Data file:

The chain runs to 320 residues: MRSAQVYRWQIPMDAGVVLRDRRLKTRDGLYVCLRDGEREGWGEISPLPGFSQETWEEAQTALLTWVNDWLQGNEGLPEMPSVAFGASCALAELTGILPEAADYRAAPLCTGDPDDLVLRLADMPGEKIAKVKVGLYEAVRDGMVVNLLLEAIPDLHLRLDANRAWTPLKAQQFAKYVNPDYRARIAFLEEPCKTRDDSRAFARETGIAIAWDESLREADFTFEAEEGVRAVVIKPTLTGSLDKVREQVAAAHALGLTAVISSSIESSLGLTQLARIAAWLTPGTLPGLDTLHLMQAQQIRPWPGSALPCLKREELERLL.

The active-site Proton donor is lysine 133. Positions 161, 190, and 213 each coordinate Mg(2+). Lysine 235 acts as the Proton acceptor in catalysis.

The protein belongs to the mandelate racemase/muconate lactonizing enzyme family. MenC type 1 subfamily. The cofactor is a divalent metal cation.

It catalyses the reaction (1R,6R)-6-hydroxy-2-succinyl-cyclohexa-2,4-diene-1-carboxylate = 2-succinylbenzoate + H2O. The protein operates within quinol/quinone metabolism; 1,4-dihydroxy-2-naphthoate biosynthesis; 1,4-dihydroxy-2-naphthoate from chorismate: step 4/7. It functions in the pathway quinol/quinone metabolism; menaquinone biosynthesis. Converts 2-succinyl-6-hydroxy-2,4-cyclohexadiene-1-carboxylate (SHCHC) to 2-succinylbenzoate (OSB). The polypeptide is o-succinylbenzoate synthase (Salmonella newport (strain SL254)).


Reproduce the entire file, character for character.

The chain runs to 320 residues: MRSAQVYRWQIPMDAGVVLRDRRLKTRDGLYVCLRDGEREGWGEISPLPGFSQETWEEAQTALLTWVNDWLQGNEGLPEMPSVAFGASCALAELTGILPEAADYRAAPLCTGDPDDLVLRLADMPGEKIAKVKVGLYEAVRDGMVVNLLLEAIPDLHLRLDANRAWTPLKAQQFAKYVNPDYRARIAFLEEPCKTRDDSRAFARETGIAIAWDESLREADFTFEAEEGVRAVVIKPTLTGSLDKVREQVAAAHALGLTAVISSSIESSLGLTQLARIAAWLTPGTLPGLDTLHLMQAQQIRPWPGSALPCLKREELERLL.

The active-site Proton donor is lysine 133. Positions 161, 190, and 213 each coordinate Mg(2+). Lysine 235 acts as the Proton acceptor in catalysis.

The protein belongs to the mandelate racemase/muconate lactonizing enzyme family. MenC type 1 subfamily. The cofactor is a divalent metal cation.

It catalyses the reaction (1R,6R)-6-hydroxy-2-succinyl-cyclohexa-2,4-diene-1-carboxylate = 2-succinylbenzoate + H2O. The protein operates within quinol/quinone metabolism; 1,4-dihydroxy-2-naphthoate biosynthesis; 1,4-dihydroxy-2-naphthoate from chorismate: step 4/7. It functions in the pathway quinol/quinone metabolism; menaquinone biosynthesis. Converts 2-succinyl-6-hydroxy-2,4-cyclohexadiene-1-carboxylate (SHCHC) to 2-succinylbenzoate (OSB). The polypeptide is o-succinylbenzoate synthase (Salmonella newport (strain SL254)).